Jason McLeod, Cubs VP of scouting and player development, recently admitted to an organizational flaw of being too conservative with draft choices and subsequent talent development. That prompted my recent review of his under-the-radar poor draft record from 2006-15 with different teams.
But while McLeod was primarily addressing the disappointing results in producing homegrown pitchers, he said little about position-player development. So here are some thoughts on a few of the organization’s non-pitching areas that may require additional scrutiny and adjustment as well.
Focus on OPS
Since Day 1, Theo Epstein has been clear: He covets high-slugging hitters with a patient plate approach. This means hitters who grind out plate appearances, drive balls late in at-bats, take their walks, and run up pitch counts. This approach generally leads to leaps in both OPS and strikeouts. Plus to a point, the added run production from the OPS gains can more than make up for the higher whiff rate.
This high-OPS approach was a key offensive feature of Epstein’s 2004 and ’07 Boston championships. Interestingly, he chose not to apply it fully to his draft philosophy. He still used top picks to occasionally take traditional non-slugging table-setters like Dustin Pedroia (2004) and Jacoby Ellsbury (2005).
But after drafting contact-hitting Albert Almora ninth overall with his first Cubs pick in 2012, Epstein used his next three high first-round picks to exclusively draft and develop high-K sluggers who best matched to his high OPS development style. Young players who didn’t match were traded (D.J. LeMahieu, Tony Campana) or slowed in promotion (Almora). Those who embodied this style – Jorge Soler, Kris Bryant, Addison Russell, Kyle Schwarber and Ian Happ – ascended quickest to the major league roster.
So how do we evaluate this near monolithic development approach? Does it deserve any credit for a can’t-miss talent like Bryant? Did it hinder free-swingers Almora and Javier Baez? Was Happ over-rewarded for hitting homers and taking walks, but promoted too quickly to the detriment of his contact rate? And could this style explain why other teams consistently value young Cubs hitters less than Epstein does for trades to work?
In search of OPS 2.0
These are all good questions for debate. Of course, it’s important to avoid letting perfect be the enemy of pretty darn good. After all, how can you argue with an approach that contributed to four different World Series titles, including the 2013 Red Sox after Epstein’s departure?
Thus proper respect must given to its past success, but perhaps with an emphasis on “past.” For even at the front office level, baseball requires continual adjustments. After years of emulation by other teams and adjustments by elite pitching, Epstein’s high-OPS strategy has lost some of its potency. This applies less in the regular season, where the Cubs lineup still reliably racks up wins against diluted pitching staffs. Against stronger contending pitching staffs down the stretch and in the playoffs, however, those advantages have flattened.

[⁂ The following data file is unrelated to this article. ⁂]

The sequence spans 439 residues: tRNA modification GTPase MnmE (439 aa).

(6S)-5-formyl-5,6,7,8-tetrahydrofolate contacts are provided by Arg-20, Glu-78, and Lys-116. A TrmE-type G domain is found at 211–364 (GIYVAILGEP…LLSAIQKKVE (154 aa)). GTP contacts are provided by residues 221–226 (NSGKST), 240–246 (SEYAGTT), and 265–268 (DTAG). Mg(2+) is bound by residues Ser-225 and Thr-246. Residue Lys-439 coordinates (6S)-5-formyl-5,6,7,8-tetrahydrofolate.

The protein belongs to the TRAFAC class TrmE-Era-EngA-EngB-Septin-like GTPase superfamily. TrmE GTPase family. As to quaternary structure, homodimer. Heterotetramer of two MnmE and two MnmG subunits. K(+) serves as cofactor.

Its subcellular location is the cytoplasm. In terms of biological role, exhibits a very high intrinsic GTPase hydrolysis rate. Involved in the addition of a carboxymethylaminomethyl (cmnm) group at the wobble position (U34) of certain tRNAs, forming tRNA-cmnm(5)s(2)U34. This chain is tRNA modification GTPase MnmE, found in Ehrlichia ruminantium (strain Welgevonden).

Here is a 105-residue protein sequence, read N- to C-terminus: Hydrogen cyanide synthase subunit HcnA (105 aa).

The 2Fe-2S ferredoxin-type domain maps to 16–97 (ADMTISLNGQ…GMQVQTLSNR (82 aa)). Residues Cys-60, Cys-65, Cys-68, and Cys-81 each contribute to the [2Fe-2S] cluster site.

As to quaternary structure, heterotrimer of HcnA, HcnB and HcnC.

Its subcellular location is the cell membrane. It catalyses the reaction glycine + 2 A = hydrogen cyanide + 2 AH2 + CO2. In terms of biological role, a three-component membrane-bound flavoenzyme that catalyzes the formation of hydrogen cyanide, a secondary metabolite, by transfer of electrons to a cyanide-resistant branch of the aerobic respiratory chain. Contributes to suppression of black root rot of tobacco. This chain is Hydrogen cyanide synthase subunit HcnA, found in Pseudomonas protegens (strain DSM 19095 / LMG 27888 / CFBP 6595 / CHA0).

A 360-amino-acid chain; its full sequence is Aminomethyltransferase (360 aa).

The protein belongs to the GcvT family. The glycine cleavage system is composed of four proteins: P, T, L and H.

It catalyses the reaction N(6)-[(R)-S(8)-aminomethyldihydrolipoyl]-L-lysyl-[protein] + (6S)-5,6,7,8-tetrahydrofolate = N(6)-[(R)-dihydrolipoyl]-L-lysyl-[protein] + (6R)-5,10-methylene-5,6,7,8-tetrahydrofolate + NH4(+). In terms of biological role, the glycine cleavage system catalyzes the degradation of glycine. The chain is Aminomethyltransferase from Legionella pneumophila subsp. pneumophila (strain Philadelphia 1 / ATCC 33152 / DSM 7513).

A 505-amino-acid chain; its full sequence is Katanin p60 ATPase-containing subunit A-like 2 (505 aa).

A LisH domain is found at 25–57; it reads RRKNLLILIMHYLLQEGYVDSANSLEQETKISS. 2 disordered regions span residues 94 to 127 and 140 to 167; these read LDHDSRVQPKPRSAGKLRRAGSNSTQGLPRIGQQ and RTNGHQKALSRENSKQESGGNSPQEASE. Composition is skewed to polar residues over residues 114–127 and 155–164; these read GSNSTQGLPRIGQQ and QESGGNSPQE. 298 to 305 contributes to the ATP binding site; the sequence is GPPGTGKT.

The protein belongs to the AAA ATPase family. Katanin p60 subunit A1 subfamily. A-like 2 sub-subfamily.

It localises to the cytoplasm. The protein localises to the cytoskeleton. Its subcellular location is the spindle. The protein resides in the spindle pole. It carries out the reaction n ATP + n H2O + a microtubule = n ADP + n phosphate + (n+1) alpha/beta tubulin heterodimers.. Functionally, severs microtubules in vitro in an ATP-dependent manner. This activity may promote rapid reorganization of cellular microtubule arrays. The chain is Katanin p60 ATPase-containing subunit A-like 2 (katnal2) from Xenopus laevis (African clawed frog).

Cracks even appeared with the 2016 Cubs. That year, playoff opponents shut them out more times (4) than any World Series winner ever. In fact, no other World Series winner since the playoffs expanded to three round in 1995 were shut out more than once. Fortunately, the Cubs’ other superior facets (starting pitching, defense, Aroldis Chapman) provided enough advantage to overcome this boom-or-bust offensive tendency and prevail in seven games over Cleveland.
Interestingly, it was Epstein’s successor in Boston, Ben Cherington, who most successfully built on Epstein’s OPS innovation to create what I call “OPS 2.0.” The Red Sox won another title in 2018 behind the top OPS in baseball. However this version ironed out all the boom-and-bust by lowering the offense’s K-rate to fifth-lowest and mixing in one of baseball’s best running games (125 steals, 80 percent success rate).
Meanwhile, the Cubs’ collective farm system keeps posting a high walk rate (9.0 percent), but also had the sixth-highest strikeout to hit rate (1.04 Ks per hit). To Epstein’s credit, he regularly speaks of the need for his young hitters to lower their K-rate by developing better two-strike approaches. He even brought in Chili Davis last year to help with that. But alas, the young hitters rejected Davis – and perhaps that approach – like a bad organ donation.
As they say, it’s hard to change a major league hitter’s DNA. But prospects should be different. So how curious no evidence exists of a strong two-strike approach being emphasized in the Cubs minor league system. Take the Cubs’ most recent position-player call-ups. Victor Caratini’s low power numbers do not justify his 21 percent K-rate with the Cubs last year. David Bote slugs more, but his 29 percent K-rate in the majors and 26 percent at Iowa last year are both too high.